Singing Blues’ Praises: How Hill Street Changed TV

In Flashbacks on January 15, 2011 at 12:00 am

Sgt. Phil Esterhaus (Michael Conrad) in “Hill Street Station,” the first episode of “Hill Street Blues.” (Screen cap)

On January 15, 1981, NBC introduced Hill Street Blues, the influential police drama that set new standards in ensemble television.

Before Blues, cop shows tended to be episodic dramas with clear-cut heroes and villains.

Blues, which chronicled life in a gritty precinct in an unnamed city, rebooted the genre by infusing its characters with humanity, stretching storylines over multiple episodes and pioneering the use of overlapping dialogue and handheld cameras.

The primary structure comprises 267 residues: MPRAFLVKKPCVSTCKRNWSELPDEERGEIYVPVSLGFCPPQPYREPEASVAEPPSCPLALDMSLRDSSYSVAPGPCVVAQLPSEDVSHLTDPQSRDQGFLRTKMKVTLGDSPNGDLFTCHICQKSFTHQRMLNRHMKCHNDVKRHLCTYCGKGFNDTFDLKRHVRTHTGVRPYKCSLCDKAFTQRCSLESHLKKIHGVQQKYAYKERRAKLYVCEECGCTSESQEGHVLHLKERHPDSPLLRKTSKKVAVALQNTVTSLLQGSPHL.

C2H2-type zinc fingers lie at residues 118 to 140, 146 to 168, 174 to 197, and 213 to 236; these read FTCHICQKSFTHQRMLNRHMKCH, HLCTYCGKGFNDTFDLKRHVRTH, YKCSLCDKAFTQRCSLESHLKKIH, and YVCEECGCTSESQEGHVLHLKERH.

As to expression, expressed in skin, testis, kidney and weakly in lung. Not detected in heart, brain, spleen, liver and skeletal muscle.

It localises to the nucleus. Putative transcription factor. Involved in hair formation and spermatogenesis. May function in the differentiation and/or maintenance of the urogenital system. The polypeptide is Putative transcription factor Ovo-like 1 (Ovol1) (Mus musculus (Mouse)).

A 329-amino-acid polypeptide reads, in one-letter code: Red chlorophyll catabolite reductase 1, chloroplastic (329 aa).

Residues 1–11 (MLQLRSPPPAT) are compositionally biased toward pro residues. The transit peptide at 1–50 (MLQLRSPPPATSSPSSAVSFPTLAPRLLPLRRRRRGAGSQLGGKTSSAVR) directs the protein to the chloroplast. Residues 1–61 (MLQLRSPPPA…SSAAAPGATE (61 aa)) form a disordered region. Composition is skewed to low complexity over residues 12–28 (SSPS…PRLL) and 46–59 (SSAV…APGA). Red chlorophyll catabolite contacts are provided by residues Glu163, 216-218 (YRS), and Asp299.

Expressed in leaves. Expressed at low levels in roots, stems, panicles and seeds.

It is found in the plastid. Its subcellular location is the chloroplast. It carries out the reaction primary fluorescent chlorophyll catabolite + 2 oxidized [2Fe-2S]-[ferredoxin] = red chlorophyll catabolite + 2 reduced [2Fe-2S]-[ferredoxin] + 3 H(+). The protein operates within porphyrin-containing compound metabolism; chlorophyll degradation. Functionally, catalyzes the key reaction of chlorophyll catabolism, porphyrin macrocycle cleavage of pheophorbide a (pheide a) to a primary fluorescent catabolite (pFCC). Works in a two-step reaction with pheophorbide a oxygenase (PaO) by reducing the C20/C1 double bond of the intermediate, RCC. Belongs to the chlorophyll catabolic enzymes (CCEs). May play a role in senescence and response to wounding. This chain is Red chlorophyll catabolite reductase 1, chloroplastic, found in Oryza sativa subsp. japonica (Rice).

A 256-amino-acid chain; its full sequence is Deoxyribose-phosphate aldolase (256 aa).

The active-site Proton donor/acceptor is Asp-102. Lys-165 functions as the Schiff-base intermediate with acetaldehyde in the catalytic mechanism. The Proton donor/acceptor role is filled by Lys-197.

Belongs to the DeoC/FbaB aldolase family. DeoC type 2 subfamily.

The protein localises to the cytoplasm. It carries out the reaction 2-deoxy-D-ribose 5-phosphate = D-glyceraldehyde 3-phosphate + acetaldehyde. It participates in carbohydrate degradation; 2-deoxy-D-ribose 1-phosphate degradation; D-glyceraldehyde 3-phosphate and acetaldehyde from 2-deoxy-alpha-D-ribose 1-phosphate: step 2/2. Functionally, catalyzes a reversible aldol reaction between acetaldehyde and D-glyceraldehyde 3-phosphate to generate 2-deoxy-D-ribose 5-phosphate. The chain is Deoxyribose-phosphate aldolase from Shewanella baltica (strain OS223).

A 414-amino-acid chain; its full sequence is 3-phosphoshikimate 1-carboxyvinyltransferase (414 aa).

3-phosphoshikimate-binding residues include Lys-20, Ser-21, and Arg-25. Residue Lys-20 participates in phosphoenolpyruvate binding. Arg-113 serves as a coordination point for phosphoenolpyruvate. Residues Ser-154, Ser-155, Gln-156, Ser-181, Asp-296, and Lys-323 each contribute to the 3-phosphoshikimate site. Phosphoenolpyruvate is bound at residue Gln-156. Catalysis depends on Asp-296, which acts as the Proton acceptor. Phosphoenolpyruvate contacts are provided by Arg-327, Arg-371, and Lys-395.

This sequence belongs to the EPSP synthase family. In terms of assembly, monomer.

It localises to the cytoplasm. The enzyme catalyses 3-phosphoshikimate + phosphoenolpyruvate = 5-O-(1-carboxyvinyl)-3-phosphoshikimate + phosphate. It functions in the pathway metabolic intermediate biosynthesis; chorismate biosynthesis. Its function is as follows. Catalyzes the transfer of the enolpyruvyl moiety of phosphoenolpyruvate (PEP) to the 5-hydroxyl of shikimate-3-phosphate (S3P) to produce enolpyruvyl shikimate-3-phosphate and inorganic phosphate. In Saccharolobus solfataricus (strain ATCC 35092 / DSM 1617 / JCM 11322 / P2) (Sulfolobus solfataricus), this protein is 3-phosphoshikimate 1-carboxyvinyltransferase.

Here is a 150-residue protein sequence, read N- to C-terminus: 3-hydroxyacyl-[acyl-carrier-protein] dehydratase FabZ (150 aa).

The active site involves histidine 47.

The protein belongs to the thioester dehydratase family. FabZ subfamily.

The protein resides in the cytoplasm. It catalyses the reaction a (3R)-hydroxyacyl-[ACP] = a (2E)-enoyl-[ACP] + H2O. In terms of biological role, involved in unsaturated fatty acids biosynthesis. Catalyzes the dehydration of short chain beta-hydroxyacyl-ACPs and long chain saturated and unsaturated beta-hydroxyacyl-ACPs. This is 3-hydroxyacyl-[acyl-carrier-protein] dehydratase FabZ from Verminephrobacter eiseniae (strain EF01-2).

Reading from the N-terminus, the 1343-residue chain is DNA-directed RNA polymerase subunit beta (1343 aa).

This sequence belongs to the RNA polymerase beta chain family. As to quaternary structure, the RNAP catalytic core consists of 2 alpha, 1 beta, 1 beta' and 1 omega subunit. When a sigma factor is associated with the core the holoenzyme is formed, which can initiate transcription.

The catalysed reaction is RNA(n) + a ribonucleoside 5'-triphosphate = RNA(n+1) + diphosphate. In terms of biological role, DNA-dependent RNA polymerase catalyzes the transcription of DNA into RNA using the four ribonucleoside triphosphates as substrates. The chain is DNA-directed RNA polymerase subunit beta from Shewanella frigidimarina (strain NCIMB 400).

The show, which received 98 Emmy nominations during its seven-season run, became shorthand for a new style of drama: L.A. Law was essentially Hill Street Pinstripes; St. Elsewhere, Hill Street Hospital.

Blues’s emphasis on biting humor also inspired a wave of comedies that eschew canned laugh, such as Scrubs.

See for yourself: Hill Street Blues’ first three seasons can be streamed at Hulu and purchased through iTunes and video on demand; seasons one and two are on DVD.


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